by David Bruce
Re-published with the authority of the author.
Recently, I was running a movement drill on a square range, at the seven-yard line. I would give commands to move: left, right, front, and back. The student’s job was to aggressively move, and get off the X (the spot they were standing) and engage their target with however many rounds they deemed necessary. The students were moving as if their lives depended on it. At every pause, they waited in anticipation for the next direction to be called. I boomed, “Right!” As the shooters slid into position and finished getting their rounds off, my co-instructor Derek, yelled, “Stop!” We took a look at the shooters stances, and tasked them to do the same. They took a look at their footing and something drastically changed; they all had found their natural fighting stance. Their feet were wide apart, knees bent, shoulders rolled forward, and crouching slightly.
The movement and threat of bumping into each other forced the shooters into a much more aggressive stance than they started with. This was achieved by taking the training wheels off and adding dynamic movement.
When we started our day with a safety briefing, at Fox Den Solutions, with owner, Steven Morrell. Steve made it clear that while the class was filled with professionals and we consider them peers, what we were doing was serious business. Someone added, “we’re not baking cupcakes here, gentlemen.”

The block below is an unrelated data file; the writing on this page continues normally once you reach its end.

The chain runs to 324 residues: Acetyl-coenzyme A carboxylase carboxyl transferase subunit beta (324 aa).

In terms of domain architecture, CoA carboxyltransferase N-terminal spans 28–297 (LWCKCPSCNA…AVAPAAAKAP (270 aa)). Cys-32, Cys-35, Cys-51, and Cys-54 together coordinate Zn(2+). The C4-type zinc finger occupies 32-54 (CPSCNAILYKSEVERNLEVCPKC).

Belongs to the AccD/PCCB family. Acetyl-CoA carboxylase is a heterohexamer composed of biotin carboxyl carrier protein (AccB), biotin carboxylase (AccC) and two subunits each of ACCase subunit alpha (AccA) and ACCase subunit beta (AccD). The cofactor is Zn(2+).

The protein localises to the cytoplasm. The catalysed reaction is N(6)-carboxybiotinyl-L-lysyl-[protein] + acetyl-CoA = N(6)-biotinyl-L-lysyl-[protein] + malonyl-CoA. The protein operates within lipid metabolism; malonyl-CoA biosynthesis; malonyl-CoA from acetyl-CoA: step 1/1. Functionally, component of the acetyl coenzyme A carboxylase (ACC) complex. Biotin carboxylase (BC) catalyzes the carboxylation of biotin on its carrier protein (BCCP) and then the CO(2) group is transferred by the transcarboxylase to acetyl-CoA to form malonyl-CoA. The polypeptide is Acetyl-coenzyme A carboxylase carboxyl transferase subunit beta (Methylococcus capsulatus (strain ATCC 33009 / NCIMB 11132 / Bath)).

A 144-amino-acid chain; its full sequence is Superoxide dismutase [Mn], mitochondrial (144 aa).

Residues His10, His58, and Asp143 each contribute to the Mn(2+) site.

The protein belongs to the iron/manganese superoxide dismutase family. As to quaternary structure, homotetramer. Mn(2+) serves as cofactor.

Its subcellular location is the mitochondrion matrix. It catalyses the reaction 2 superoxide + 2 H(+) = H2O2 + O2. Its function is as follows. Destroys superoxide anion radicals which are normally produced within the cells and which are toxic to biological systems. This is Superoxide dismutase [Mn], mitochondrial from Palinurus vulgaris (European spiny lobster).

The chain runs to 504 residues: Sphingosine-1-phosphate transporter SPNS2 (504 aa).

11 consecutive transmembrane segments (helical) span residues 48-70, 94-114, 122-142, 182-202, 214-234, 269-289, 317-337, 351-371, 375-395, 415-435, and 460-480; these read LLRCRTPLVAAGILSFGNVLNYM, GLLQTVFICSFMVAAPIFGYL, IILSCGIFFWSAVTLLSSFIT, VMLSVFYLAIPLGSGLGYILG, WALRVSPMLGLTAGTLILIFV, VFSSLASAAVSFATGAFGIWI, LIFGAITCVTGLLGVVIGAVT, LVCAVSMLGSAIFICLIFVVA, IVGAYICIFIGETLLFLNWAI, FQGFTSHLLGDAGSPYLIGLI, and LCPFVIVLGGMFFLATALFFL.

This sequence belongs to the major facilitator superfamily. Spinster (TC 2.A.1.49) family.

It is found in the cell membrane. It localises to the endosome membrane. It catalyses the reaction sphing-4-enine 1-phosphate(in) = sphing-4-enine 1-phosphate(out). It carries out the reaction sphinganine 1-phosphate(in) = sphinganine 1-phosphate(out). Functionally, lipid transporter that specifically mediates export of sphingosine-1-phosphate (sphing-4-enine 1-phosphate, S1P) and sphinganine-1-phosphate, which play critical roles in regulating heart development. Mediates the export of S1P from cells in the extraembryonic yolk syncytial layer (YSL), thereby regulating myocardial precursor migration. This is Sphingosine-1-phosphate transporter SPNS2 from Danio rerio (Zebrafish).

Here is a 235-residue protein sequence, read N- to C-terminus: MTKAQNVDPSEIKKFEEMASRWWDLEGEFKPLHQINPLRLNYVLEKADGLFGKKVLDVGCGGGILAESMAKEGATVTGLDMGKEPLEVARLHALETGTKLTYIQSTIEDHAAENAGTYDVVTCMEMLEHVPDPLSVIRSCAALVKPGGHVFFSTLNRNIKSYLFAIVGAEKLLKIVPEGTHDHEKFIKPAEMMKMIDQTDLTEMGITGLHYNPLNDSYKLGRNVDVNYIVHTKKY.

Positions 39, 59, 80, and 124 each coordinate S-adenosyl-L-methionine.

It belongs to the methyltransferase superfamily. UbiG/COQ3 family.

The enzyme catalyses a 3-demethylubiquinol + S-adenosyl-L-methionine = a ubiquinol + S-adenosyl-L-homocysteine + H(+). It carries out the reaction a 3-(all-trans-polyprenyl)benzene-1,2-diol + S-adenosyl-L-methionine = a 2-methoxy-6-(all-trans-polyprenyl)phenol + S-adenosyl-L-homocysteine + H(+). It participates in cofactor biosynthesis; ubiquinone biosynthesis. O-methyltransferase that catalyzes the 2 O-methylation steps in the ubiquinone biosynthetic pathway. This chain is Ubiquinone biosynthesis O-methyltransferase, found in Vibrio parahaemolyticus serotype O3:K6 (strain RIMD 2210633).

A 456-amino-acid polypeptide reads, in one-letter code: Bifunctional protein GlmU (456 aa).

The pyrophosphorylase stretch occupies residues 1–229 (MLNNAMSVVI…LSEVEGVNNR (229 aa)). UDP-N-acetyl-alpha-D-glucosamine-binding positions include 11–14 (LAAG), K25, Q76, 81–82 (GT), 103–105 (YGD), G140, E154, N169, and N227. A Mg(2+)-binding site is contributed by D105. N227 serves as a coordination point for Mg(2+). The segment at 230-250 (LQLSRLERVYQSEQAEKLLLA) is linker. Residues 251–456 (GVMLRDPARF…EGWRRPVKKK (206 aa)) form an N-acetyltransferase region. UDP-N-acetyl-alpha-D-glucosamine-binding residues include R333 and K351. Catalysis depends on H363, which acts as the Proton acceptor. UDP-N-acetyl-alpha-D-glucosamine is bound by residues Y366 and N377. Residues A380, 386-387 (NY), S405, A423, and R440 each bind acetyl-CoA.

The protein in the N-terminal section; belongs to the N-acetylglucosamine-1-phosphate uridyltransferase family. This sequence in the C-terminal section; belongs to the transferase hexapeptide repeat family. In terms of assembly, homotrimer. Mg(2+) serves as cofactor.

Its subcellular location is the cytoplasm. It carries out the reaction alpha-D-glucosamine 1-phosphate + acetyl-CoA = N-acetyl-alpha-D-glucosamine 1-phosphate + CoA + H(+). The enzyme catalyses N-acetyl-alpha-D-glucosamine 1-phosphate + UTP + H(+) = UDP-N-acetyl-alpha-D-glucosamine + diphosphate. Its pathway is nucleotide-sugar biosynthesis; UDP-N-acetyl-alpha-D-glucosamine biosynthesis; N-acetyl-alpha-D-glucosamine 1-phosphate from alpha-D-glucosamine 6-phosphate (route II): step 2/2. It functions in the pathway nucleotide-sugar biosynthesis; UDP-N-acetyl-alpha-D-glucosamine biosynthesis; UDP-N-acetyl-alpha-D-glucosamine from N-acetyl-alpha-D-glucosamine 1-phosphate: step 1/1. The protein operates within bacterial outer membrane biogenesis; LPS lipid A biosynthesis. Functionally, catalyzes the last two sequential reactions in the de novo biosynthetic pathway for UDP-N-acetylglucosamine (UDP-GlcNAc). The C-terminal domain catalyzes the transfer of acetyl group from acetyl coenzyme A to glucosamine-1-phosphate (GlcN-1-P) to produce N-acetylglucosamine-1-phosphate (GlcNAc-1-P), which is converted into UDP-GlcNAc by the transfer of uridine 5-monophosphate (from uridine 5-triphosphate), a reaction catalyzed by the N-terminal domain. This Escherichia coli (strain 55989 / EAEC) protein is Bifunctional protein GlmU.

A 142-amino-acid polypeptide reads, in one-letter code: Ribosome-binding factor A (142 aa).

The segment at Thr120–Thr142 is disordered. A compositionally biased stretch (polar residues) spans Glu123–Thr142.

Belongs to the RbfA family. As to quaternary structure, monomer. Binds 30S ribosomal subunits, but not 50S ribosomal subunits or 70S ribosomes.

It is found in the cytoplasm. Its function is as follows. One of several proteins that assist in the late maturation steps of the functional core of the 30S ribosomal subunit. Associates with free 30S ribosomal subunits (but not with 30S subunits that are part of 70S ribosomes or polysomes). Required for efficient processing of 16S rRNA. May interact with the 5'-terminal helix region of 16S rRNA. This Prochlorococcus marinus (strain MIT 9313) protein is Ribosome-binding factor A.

Yet when the shooters set up on the firing line, the stances were very relaxed. Some used isosceles, others modified isosceles, and even a random Weaver or two. That changed quickly, with the whole group adopting aggressive fighting stances once they knew they had to not only shoot, but move as well. A light bulb went off for a lot of people at that moment and we didn’t have to “sell” the technique. We added aggressive movement and the shooters adjusted their stance from an administrative posture to a a stance they would use when expecting dynamic action.
Along my journey, I have heard more than one firearms instructor say, that stance is not important, just get comfortable. That is fine, if we are training bullseye type shooting, but defensive shooting is another animal altogether. Defensive shooting is for all the marbles, and there is almost always some type of movement involved. That movement could be someone pushing you, movement to cover, creating distance, breaking from a clinch or entanglement, or for a variety of other reasons. The thing is, fighting and shooting are intertwined when it comes to armed engagements and there should be one stance for all of your engagements. Find your proper footing and get after it, after all, we’re not baking cupcakes here.